Top to bottom: Steve Fish, football; Tyson Skinner, wrestling; and Kevin Heckler, boys tennis.
Top to bottom: Steve Fish, football; Tyson Skinner, wrestling; and Kevin Heckler, boys tennis.
Madison Consolidated High School filled out its coaching staffs with the hiring of three head coaches at the Wednesday's School Board meeting.

Former Hanover College assistant coach Steve Fish was hired as the new football coach, former Cub Tyson Skinner was officially named the new wrestling coach and Kevin Heckler was hired to head the boys tennis program.

Steve Fish

Fish, who spent 17 years coaching the defensive line for former Madison Cub Wayne Perry at Hanover, was the biggest hire. He replaces Ted Leasor Jr. who resigned last month to take the assistant athletic director job at Shawnee High School in Louisville.

Although he had been coaching at Hanover, he has had a large stake in the Madison football program for years. His eldest son Jordan was a four-year starter for the Cubs and another son Ryan will be a junior this season.

The opportunity to coach his son for two years certainly appealed to Fish, but just the chance to get back into coaching was the biggest reason he applied for the job.

"It's going to be great to be around Ryan but really, I just want to coach," said Fish, who has not coached since Perry announced his retirement two years ago. "They have had sort of a revolving door here for the past few years and I don't plan on being a revolving door. I plan on coaching here as long as they will let me."

Fish will the fifth coach Madison has had in the past 11 years, following Al Wilcox, Larry Getts, Mike Dowell and Leasor. He got to watch Madison teams under Dowell and Leasor closely while following his sons and feel he already has an intimate knowledge of the team.

"I think one of the things that helps me is that I know a lot of the kids," Fish said. "I've been around most of them since they were in the fifth grade."

A graduate of Pillsbury College in Minnesota, Fish got his coaching start at his alma mater first as an assistant and then later as the head coach. After one year as a head coach at a high school in Maryland, he moved onto Hanover for the start of his 17-year career.

It was coaching under Terry Price at Pillsbury and Perry at Hanover that taught Fish how to be a leader. He said he plans on bringing that knowledge to his job at Madison.

"The coaching staff at Hanover was very professional. We all understood what our jobs were and coach Perry let us coach," said Fish, who will teach history and physical education at the school. "I want to bring that level of professionalism to Madison."

Fish is fully aware of Madison's struggles on the gridiron. The Cubs have won only 17 games over the past 10 seasons and have not had a winning season since 1992. Fish has a three-point plan to combat those problems, although he admits that it will take time.

"You have to get more kids in the program, build up the weight program and teach them the basics," Fish said. "On the first one, I want kids in the sixth and seventh grade to know that Steve Fish wants them to play football. On the second, I want to build on what coach Leasor was doing in the weight room and continue that program and you can't teach them the basics until we get the first two down. It's going to take some time, but we'll get there."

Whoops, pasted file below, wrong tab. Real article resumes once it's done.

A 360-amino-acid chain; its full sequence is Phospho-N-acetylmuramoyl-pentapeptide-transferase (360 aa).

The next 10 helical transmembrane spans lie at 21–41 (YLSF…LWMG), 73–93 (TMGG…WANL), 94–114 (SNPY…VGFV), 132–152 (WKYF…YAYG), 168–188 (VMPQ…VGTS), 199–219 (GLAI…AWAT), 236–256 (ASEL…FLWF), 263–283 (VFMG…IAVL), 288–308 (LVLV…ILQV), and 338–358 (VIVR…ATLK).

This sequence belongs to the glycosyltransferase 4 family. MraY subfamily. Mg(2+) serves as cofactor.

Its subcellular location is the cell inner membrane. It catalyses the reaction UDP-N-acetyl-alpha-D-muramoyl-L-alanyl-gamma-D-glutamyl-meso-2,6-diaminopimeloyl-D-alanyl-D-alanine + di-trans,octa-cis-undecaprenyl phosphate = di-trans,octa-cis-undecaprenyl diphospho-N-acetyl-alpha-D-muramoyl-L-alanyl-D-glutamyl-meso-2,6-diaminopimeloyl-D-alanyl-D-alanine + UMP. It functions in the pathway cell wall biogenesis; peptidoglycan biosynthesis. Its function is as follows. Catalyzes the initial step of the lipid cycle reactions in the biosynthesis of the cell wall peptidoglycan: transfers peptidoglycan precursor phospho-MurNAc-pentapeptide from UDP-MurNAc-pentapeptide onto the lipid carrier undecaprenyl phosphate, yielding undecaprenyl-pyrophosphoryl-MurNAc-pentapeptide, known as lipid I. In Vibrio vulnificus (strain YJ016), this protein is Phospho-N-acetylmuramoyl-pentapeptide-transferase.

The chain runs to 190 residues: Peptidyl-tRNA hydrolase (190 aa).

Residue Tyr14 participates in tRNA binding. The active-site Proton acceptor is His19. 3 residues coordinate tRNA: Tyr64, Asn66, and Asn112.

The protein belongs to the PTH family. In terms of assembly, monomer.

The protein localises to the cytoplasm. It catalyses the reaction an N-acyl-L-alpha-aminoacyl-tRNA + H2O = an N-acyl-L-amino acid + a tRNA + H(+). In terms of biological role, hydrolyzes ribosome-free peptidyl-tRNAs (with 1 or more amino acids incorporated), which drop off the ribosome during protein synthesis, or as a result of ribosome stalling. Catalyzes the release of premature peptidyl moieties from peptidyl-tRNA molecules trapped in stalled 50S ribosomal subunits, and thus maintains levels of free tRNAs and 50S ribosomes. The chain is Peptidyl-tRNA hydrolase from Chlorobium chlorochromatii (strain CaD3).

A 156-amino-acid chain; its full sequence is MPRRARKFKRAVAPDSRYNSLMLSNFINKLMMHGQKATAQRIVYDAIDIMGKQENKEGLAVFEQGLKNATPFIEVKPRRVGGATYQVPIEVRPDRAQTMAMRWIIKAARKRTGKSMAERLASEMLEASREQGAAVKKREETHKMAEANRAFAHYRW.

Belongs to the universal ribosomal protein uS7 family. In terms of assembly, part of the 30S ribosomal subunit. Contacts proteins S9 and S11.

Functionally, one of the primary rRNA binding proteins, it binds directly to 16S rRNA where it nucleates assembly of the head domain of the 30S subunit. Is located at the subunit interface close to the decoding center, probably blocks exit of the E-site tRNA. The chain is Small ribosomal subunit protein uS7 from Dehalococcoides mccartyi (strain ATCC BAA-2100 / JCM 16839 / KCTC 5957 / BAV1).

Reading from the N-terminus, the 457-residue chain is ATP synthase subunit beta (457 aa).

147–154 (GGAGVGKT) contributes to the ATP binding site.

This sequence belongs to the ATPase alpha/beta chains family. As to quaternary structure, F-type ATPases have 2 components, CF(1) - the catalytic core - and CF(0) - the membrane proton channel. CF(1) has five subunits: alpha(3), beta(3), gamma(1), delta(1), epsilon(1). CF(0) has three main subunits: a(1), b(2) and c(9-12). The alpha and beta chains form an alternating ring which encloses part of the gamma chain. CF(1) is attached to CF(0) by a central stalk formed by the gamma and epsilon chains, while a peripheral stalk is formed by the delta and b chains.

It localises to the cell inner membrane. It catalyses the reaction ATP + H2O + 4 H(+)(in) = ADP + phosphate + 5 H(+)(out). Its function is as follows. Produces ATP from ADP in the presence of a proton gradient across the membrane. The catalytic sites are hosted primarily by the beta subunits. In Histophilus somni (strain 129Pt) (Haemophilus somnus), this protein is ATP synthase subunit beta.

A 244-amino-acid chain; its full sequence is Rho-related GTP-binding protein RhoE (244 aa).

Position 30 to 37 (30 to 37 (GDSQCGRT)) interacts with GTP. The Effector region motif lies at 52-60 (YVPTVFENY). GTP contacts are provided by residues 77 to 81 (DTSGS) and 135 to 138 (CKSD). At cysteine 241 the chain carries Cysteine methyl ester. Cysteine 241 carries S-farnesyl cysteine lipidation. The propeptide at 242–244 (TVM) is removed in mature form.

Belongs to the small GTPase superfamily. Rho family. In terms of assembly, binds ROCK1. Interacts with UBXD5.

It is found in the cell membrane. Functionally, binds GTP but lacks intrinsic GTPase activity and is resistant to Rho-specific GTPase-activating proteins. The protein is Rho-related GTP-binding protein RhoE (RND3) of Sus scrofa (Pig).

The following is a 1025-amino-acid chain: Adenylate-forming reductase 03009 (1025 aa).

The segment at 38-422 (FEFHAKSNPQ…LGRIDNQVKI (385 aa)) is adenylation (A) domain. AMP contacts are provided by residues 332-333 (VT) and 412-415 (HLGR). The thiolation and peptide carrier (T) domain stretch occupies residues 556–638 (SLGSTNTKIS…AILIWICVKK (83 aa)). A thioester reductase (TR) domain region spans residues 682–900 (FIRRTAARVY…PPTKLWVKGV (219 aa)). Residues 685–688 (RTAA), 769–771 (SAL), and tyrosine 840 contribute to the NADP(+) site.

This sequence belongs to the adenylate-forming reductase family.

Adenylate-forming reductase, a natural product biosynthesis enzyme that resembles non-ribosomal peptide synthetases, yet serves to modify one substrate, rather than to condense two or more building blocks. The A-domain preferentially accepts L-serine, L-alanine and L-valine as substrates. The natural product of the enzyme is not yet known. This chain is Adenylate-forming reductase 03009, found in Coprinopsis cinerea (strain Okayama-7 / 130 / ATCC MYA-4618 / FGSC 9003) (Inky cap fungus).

Fish plans on holding a meeting with all prospective players and coaches at the high school cafeteria today at 6 p.m.

Tyson Skinner

Skinner comes to Madison after a very successful 12-year run as head coach at Scottsburg High School where he helped build a Warrior program that was almost non-existent.

Now he enters a Madison program that was one of the state's elite before falling onto hard times. For Skinner, the situation isn't that much different.

"When you think about it, they are almost the same thing," said Skinner who replaces the departed Dustin Bentz. "When I started at Scottsburg, we had eight kids and we were able to build it up. Here, there is a lot of attention, we just need to get the numbers back."

Skinner was a standout wrestler at Madison for current athletic director Ken Brunner and the chance to come back at home was the prevailing reason why he took the job.

"It's a little bittersweet because I had a great time at Scottsburg and I'm going to miss them," Skinner said. "There are a lot of kids coming back and it's going to be weird that first time we line up against them."

Skinner's first priority will be to get the program's numbers back to their prior levels. There was a time when Madison would have as many as 30 wrestlers but this past season, the Cubs had trouble filling out several weight classes.

"I saw them a couple of times and they had five or six dynamite wrestlers, but only like 12 for an entire match," Skinner said. "We're going to have to get those numbers back up."

Kevin Heckler

Heckler will pull double duty at two different schools this year, serving as both the boys tennis coach at Madison and the girls tennis coach at Trimble County High School.

The boys tennis season in Indiana is in the fall while both tennis seasons in Kentucky occur in the spring. That will allow Heckler to hit both programs at the same time.

Needless to say, his involvement in two different programs speaks for the love he has for the game.

"I took up tennis just a few years ago and just fell in love with it," Heckler said. "I've been reading everything I can on it and can't wait to get started."

Heckler approaches the game from a mental standpoint and hopes to instill that type approach into his players.

"Everybody can hit the ball, but it's having the ability to understand the situation that makes the difference," Heckler said.